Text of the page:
Undocumented Community Puts Heat on Sheriff Gonzalez to Cut Controversial Policy
Sheriff Gonzalez speaks to groups from United We Dream, Texas Organizing Project, SEIU, and Houston's AFL-CIO labor union.
Undocumented immigrants and activists for the community took to the steps of the Harris County Sheriff's Office yesterday, calling on Sheriff Ed Gonzalez to follow through on a campaign promise to end 287(g), a contract with federal immigration officials that facilitates deportations.
And they could not have chosen a more delicate time to remind the sheriff of that promise.
Sheriffs' cooperation with U.S. Immigration and Customs Enforcement became a political issue this week after Travis County Sheriff Sally Hernandez announced she would significantly reduce cooperation with ICE, leading Governor Greg Abbott to threaten retaliation against her.
The governor not only promised to revoke $1.8 million in criminal justice grants from Travis County should Hernandez fail to fully cooperate with ICE, but also went on Fox News and, remarkably, threatened to remove her from office.
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Travis County has an agreement with ICE, called the Priority Enforcement Program, that is similar to the 287(g) program in Harris County.
"We are in a legislative session, and we are working on laws that, one, ban sanctuary cities, remove from office any officeholder who promotes sanctuary cities, and impose criminal penalties as well as financial penalties," Abbott said on Fox and Friends. "If she doesn't [fully cooperate with ICE], we will remove her from office."
So it's perhaps no wonder, then, that Sheriff Gonzalez did not offer the activists any specifics about his plans to either revise or do away with 287(g), other than to say he is currently reviewing the contract and will announce any changes once his assessment is finished.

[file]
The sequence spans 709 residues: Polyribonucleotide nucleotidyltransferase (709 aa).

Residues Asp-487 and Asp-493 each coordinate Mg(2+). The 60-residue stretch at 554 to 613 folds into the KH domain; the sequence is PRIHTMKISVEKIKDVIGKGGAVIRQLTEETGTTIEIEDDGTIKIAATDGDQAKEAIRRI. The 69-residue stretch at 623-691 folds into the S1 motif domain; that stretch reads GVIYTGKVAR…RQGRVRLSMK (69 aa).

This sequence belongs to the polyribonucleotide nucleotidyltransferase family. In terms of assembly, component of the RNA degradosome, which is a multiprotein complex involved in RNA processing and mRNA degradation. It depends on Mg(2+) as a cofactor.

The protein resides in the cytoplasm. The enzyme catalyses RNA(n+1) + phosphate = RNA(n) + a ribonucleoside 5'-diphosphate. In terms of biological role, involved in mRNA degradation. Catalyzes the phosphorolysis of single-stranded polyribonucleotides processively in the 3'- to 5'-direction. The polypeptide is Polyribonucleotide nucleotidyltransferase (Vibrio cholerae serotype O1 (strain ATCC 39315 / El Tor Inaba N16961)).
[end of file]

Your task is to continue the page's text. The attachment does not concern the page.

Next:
"I have to be able to look at this in a responsible way, and any changes have to be done in a responsible way," he said on the steps of the sheriff's office Thursday, warmly greeting some of the United We Dream and Texas Organizing Project activists with hugs and handshakes. "Because at the end of the day, we all have a vested interest to make sure that violent criminals, no matter where they come from, that we still must identify that criminal in the community. But we're also a community of immigrants, and we're sending a message today that, as has always been the case, [targeting immigrants] is not our focus."
Gonzalez added that he wants immigrants to feel comfortable speaking with deputies, who will not check their immigration status.
Under Sheriff Hernandez's revised immigration policy, the Travis County Jail will only honor ICE immigration detainers placed on inmates charged with capital murder, aggravated sexual assault or continuous human smuggling. For any other offense, ICE officials will need to obtain a court order or arrest warrant before the jail continues to detain inmates who are free to be released on bond or after their case is adjudicated or dismissed. Holding them any longer, Hernandez said, is a violation of due process rights.
Abbott, however, called Hernandez's new policy a grave threat to public safety, saying it was like playing "political Russian roulette — with the lives of Texans at stake." (Yet, for whatever reason, does not view stripping the county of $1.8 million in funds that helps law enforcement and courts as counter to promoting public safety. Beyond threatening to take away this money, it should be noted that the state government otherwise has no involvement in immigration contracts between the federal government and counties.)
Hernandez stood her ground Thursday in the face of Abbott's threats, saying she would "not allow fear and misinformation" to be her guiding principles, the Texas Tribune reported.
Asked if he was considering a policy shift like Hernandez's, Gonzalez did not say. Instead, he reiterated his support for undocumented immigrants and said he planned to continue working with the community. If he is able, he pledged to travel to Austin to testify against the anti-sanctuary cities bill, SB4, or write a letter to lawmakers.
"I hope our legislators do the right thing and know that sanctuary cities [legislation] they are trying to propose is not the right way to do things," the sheriff said. "It sends the wrong message, and it would send us backward."
Correction, January 27, 4:05 p.m. — An earlier version of this article misstated that Travis County was enrolled in the 287(g) program. The sheriff's office has opted into a similar program, called the Priority Enforcement Program, which is what Sheriff Hernandez has limited.
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